Damian McBride: my part in his downfall – and a lesson in political ethics

The spectre stalking this year’s Labour Party conference was Damian McBride, forced to resign as Gordon Brown’s media adviser after it became clear that he had sought to set up a website to smear political opponents.  McBride became a symbol for a certain type of aggressive, macho and ruthless politics that came to be associated with Brown’s premiership and, more generally, New Labour; a politics that above all saw the end as justification of the means.  In the event, McBride – whose book was published by a former Tory candidate who became embroiled in a farcical sea-front scuffle with a protester, and which was serialised in the Daily Mail – did nothing to derail a very successful conference for Labour.  But his presence raised deeper questions – about the tone and methods of politics, especially politics on the left, where safety and inclusiveness matter.

A piece in today’s Telegraph examines some of the McBride back story; his time at Cambridge and how that influenced his future career path.  I worked with Damian McBride when he was a relatively young fast-stream entrant in the HM Treasury tax policy team; at the time I was the DfT official responsible for policy on vehicle registration and taxation, and we worked on the graduation of Vehicle Excise Duty introduced in the 2000 Finance Act.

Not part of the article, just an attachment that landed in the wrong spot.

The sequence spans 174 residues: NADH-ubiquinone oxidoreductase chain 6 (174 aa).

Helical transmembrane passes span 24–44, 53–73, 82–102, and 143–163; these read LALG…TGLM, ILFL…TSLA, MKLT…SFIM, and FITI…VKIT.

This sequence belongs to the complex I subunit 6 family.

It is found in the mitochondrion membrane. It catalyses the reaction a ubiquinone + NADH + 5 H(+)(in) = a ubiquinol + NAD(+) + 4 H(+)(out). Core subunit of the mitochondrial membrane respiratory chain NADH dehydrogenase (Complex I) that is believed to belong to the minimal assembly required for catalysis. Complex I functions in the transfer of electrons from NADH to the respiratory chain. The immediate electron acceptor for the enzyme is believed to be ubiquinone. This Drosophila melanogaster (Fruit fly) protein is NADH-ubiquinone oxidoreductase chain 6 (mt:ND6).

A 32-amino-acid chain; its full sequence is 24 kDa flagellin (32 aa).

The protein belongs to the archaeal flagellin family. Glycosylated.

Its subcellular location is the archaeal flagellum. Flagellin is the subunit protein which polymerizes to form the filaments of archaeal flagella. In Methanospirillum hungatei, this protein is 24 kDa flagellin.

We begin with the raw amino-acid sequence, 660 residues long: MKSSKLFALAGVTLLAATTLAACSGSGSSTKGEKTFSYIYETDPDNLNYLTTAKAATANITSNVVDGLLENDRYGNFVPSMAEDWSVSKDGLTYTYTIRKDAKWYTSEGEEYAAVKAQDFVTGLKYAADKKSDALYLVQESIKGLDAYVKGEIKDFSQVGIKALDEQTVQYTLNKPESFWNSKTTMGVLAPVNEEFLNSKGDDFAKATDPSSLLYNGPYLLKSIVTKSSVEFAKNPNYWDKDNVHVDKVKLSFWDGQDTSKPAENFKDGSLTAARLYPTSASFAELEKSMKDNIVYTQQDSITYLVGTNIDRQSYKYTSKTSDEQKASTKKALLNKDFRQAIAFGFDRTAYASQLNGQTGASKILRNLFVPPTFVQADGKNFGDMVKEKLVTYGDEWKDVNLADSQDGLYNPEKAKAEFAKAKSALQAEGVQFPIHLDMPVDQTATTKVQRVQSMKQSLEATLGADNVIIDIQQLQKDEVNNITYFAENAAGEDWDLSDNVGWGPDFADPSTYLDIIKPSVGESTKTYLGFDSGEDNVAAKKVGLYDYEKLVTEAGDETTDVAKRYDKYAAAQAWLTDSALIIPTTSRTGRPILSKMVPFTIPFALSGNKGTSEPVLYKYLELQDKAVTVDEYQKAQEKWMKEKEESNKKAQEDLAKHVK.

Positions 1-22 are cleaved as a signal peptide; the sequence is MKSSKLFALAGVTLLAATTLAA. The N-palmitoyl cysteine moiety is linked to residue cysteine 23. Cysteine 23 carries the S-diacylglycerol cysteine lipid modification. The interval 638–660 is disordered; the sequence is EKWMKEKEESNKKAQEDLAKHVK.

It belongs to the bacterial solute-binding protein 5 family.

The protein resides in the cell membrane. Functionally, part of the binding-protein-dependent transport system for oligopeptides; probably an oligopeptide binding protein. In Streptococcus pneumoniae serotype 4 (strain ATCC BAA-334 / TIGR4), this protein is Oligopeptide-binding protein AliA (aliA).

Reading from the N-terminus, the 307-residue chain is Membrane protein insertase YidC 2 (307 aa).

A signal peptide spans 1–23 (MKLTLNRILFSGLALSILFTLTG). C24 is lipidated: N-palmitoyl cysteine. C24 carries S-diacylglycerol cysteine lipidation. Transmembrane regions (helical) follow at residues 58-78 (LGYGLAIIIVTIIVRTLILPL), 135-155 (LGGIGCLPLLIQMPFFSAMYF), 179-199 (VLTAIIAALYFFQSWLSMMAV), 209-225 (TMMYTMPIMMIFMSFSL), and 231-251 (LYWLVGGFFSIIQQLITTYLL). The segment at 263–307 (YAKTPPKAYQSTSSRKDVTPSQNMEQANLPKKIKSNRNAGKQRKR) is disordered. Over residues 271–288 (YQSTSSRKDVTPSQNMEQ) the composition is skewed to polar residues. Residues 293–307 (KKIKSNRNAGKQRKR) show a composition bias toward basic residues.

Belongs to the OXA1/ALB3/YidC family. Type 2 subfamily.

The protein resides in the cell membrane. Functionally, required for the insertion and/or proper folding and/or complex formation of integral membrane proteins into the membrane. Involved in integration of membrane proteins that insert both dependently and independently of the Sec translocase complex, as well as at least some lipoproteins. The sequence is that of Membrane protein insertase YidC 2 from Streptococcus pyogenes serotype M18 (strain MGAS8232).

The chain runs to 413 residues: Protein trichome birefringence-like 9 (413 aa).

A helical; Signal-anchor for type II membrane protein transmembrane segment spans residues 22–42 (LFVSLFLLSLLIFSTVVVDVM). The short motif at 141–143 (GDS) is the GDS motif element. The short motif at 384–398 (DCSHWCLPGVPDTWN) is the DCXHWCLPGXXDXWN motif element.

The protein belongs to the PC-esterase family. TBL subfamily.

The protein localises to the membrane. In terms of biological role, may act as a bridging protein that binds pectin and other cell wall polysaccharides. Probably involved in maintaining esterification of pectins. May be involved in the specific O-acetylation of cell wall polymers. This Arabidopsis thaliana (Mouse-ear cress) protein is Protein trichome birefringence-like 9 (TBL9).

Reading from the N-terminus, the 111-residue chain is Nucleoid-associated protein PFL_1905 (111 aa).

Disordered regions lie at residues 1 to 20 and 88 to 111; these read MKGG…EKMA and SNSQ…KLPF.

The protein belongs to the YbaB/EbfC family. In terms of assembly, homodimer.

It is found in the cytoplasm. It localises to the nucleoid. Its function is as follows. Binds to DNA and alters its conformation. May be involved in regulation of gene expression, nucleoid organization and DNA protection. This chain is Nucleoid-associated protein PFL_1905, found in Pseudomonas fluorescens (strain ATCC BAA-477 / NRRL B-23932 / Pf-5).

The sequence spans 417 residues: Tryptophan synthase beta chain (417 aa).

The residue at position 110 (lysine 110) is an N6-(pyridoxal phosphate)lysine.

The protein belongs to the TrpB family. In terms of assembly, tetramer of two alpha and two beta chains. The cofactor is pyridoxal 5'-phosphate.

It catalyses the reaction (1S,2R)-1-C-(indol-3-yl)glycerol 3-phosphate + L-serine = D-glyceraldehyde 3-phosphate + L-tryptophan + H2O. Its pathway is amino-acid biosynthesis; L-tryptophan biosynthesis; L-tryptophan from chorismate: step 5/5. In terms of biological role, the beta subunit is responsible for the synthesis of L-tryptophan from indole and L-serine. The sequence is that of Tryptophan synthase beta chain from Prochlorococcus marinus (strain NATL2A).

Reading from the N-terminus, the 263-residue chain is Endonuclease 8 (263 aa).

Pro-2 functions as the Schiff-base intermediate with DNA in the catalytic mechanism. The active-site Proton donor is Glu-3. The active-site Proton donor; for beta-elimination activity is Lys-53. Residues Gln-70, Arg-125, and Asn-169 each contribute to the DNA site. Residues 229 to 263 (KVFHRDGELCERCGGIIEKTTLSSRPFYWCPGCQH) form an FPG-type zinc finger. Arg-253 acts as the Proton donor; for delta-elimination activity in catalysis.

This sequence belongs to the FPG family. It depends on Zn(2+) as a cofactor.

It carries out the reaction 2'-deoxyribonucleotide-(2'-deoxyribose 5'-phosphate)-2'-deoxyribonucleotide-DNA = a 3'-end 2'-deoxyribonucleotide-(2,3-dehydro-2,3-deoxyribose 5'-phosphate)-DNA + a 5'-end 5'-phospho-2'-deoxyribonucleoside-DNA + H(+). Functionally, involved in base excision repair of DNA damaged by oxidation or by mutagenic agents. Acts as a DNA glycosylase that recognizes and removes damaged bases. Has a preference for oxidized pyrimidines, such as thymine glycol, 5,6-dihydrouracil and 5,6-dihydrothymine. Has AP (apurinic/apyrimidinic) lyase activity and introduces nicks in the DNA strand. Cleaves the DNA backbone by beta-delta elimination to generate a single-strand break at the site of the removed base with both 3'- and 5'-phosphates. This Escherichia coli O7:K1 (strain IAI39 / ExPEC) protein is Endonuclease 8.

Many of the characteristics that marked out McBride’s future career were already in evidence.  For a young man in what was essentially a training grade, his self-belief was absolute and terrifying.  Crucial to the delivery of the policy was the ability of the DVLA, the vast Government agency responsible for collecting Vehicle Excise Duty, to deliver the change.  In those days, vehicle registration and licensing was still entirely paper-based; the huge DVLA campus just north of Swansea – a sixties concrete complex that on a wet and windy day (not unknown in South West Wales) was about as desolate a place as you could imagine, was essentially a vast paper processing plant.  Vast numbers of forms were ferried up and down the railway line on special Royal Mail trains; tens of millions of transactions per year were entered by hand into databases.  Hundreds of people manned customer service lines.  I’ve never forgotten accompanying bright young things from Treasury and Cabinet office, straight out of Oxbridge, to meetings at Swansea and seeing their shock and amazement at this slice of life on the Civil Service front line. As far as implementing change at the DVLA was concerned, the analogy of the super-tanker was precise; faced with such processes, change was inevitably slow and needed the most careful planning.  There are 30 million registered vehicles in the UK; a Treasury civil servant would come up with the bright idea of sending a mailshot to their owners; and when a DVLA official mentioned that doing so at short notice would take down the entire British brown envelope industry he was being realistic, not facetious or obstructive.